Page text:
Kashkashian studied the viola with Karen Tuttle, and also studied at the Interlochen Center for the Arts. She received a B.M. at the Peabody Conservatory of Music and an M.M. at the New School of Music Philadelphia. She is a former faculty member of the University of Indiana and conservatories in Freiburg and Berlin in Germany. Kashkahian is a founding member of Music for Food, an initiative by musicians to fight hunger in their home countries.
Scott Poulson-Bryant is an award-winning American journalist and author. He is best known for covering trends in urban youth and popular culture. Poulson-Bryant’s journalism, profiles, reviews, and essays have appeared in the New York Times, the Village Voice, Rolling Stone, Spin, Essence, Ebony, and The Source, among others. He is the author of HUNG: A Meditation on the Measure of Black Men in America (2006) and The VIPs: A Novel (2011). Poulson-Bryant’s short stories and articles have been anthologized inAnd It Don't Stop: The Best American Hip-Hop Journalism of the Last 25 Years, Kevin Powell's Step into a World: A Global Anthology of the New Black Literature, Marita Golden and E. Lynn Harris' GUMBO, and Rachel Kramer Bussell's Best Sex Writing 2008. His most recent essay, “Put Some Bass in Your Walk: Notes on Queerness, Hip Hop and the Spectacle of the Undoable,” was published byPalimpsest: A Journal on Women, Gender, and the Black International in 2013.
In 1992, Poulson-Bryant co-founded VIBE, a music and entertainment magazine which predominantly features R&B and hip-hop music artists and actors. He has also served as a staff writer of SPIN and as editorial director of GIANT magazine. Poulson-Bryant’s ground-breaking VIBE profiles of Sean "Puff Daddy" Combs (1992) and De La Soul (1993) won the ASCAP Deems Taylor Awards for Excellence in Music Journalism. His profiles also won the Best Feature Writing award from the New York chapter of the National Association of Black Journalists.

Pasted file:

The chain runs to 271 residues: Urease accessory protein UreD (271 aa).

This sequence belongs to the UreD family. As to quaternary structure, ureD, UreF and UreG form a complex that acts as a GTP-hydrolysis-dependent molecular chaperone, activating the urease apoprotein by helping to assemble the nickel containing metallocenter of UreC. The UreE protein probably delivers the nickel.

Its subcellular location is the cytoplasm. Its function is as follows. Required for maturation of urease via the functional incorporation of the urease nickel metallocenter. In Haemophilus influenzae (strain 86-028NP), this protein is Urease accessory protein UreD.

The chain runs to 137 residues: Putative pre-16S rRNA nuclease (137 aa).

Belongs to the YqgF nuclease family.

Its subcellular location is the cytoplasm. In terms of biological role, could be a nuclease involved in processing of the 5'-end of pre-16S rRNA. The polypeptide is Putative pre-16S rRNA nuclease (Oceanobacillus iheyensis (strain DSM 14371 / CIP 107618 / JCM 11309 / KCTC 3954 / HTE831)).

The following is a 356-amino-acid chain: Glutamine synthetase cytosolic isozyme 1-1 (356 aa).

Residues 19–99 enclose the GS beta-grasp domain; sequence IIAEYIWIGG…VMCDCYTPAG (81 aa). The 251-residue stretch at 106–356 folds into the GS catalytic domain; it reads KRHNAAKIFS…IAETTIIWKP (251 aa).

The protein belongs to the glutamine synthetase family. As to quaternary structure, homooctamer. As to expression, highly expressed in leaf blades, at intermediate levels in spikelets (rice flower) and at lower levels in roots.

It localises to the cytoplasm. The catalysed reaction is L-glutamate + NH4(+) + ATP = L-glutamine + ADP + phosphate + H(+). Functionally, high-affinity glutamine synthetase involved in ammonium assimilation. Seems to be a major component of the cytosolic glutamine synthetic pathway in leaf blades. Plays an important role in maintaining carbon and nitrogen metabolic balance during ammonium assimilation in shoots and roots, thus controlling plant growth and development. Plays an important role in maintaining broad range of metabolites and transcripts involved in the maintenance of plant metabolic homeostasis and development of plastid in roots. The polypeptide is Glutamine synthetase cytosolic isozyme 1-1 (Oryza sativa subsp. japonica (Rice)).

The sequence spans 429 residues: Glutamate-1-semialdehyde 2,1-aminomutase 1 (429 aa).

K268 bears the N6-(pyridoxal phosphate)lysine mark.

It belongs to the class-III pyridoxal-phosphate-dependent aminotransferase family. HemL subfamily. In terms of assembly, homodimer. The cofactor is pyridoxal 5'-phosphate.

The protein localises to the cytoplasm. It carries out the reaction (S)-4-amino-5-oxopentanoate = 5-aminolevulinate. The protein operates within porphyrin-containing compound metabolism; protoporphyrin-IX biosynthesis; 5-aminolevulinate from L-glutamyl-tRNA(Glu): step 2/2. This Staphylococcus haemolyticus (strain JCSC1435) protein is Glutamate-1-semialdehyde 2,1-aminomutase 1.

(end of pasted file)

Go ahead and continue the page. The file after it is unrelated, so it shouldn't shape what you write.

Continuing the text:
Poulson-Bryant graduated from Brown University in 2008 and is currently working towards his Ph.D. in American Studies at Harvard University.
Elijah Wald started playing guitar at age 7, went to New York at age 17 to study with Dave Van Ronk, and spent much of the next twenty years hitchhiking and performing all over North America and Europe, as well as much of Asia and Africa, including several months studying with the Congolese guitar masters Jean-Bosco Mwenda and Edouard Masengo. He has worked as an accompanist to Van Ronk, Eric Von Schmidt, and the African American string band master Howard Armstrong, and recorded two solo albums: Songster, Fingerpicker, Shirtmakerand Street Corner Cowboys.
In the early 1980s Elijah began writing on roots and world music for the Boston Globe, publishing over a thousand pieces before he left in 2000, his work has appeared in numerous newspapers and magazines. Wald has authored dozens of books, including: Escaping the Delta: Robert Johnson and the Invention of the Blues; How the Beatles Destroyed Rock ’n’ Roll: An Alternative History of American Popular Music; Narcocorrido: A Journey into the Music of Drugs, Guns, and Guerrillas; and The Mayor of MacDougal Street, a memoir with Dave Van Ronk that inspired the Coen Brothers' movie Inside Llewyn Davis. He has won a Grammy Award for his album notes to The Arhoolie Records 40th Anniversary Box, for which he was also nominated as a producer, and his books have won many awards, including an ASCAP-Deems Taylor award and an honorable mention for the American Musicological Society’s Otto Kinkeldey award. He has an interdisciplinary PhD in ethnomusicology and sociolinguistics, and taught for several years in the musicology department at UCLA. Wald is currently based near Boston, wrinting, traveling to speaking engagements around the US and abroad, and performing in a duo with his wife, clarinetist Sandrine Sheon.